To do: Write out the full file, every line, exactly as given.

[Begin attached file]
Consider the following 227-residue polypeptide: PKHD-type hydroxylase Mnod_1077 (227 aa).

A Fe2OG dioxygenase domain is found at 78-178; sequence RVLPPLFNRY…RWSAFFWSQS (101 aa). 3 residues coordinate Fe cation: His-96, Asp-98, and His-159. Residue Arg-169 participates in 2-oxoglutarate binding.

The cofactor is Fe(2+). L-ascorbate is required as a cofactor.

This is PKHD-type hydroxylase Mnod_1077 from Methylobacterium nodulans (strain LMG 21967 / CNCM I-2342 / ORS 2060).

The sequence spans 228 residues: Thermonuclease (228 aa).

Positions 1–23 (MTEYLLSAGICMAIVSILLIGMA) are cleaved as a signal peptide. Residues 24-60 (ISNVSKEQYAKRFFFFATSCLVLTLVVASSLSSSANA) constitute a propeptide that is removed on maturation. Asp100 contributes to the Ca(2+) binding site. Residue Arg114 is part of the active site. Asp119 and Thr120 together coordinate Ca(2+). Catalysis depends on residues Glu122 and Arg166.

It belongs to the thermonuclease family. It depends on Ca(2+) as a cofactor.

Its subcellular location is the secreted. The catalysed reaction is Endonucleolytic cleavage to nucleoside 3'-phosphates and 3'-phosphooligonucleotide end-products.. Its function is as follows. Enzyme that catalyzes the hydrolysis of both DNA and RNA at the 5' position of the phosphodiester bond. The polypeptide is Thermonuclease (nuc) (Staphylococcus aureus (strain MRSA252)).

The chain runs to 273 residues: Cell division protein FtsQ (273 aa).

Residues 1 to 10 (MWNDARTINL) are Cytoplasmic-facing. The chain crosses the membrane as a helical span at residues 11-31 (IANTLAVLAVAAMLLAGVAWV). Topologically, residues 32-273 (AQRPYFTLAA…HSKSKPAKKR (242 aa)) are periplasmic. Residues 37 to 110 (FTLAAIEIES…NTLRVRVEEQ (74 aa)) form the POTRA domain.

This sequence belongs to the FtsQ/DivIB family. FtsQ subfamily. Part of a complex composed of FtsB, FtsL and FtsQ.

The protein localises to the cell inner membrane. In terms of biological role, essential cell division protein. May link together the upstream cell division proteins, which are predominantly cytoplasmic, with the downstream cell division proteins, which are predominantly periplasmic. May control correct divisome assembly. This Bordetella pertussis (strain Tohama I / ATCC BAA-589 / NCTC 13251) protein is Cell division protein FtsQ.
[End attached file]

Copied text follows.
Consider the following 227-residue polypeptide: PKHD-type hydroxylase Mnod_1077 (227 aa).

A Fe2OG dioxygenase domain is found at 78-178; sequence RVLPPLFNRY…RWSAFFWSQS (101 aa). 3 residues coordinate Fe cation: His-96, Asp-98, and His-159. Residue Arg-169 participates in 2-oxoglutarate binding.

The cofactor is Fe(2+). L-ascorbate is required as a cofactor.

This is PKHD-type hydroxylase Mnod_1077 from Methylobacterium nodulans (strain LMG 21967 / CNCM I-2342 / ORS 2060).

The sequence spans 228 residues: Thermonuclease (228 aa).

Positions 1–23 (MTEYLLSAGICMAIVSILLIGMA) are cleaved as a signal peptide. Residues 24-60 (ISNVSKEQYAKRFFFFATSCLVLTLVVASSLSSSANA) constitute a propeptide that is removed on maturation. Asp100 contributes to the Ca(2+) binding site. Residue Arg114 is part of the active site. Asp119 and Thr120 together coordinate Ca(2+). Catalysis depends on residues Glu122 and Arg166.

It belongs to the thermonuclease family. It depends on Ca(2+) as a cofactor.

Its subcellular location is the secreted. The catalysed reaction is Endonucleolytic cleavage to nucleoside 3'-phosphates and 3'-phosphooligonucleotide end-products.. Its function is as follows. Enzyme that catalyzes the hydrolysis of both DNA and RNA at the 5' position of the phosphodiester bond. The polypeptide is Thermonuclease (nuc) (Staphylococcus aureus (strain MRSA252)).

The chain runs to 273 residues: Cell division protein FtsQ (273 aa).

Residues 1 to 10 (MWNDARTINL) are Cytoplasmic-facing. The chain crosses the membrane as a helical span at residues 11-31 (IANTLAVLAVAAMLLAGVAWV). Topologically, residues 32-273 (AQRPYFTLAA…HSKSKPAKKR (242 aa)) are periplasmic. Residues 37 to 110 (FTLAAIEIES…NTLRVRVEEQ (74 aa)) form the POTRA domain.

This sequence belongs to the FtsQ/DivIB family. FtsQ subfamily. Part of a complex composed of FtsB, FtsL and FtsQ.

The protein localises to the cell inner membrane. In terms of biological role, essential cell division protein. May link together the upstream cell division proteins, which are predominantly cytoplasmic, with the downstream cell division proteins, which are predominantly periplasmic. May control correct divisome assembly. This Bordetella pertussis (strain Tohama I / ATCC BAA-589 / NCTC 13251) protein is Cell division protein FtsQ.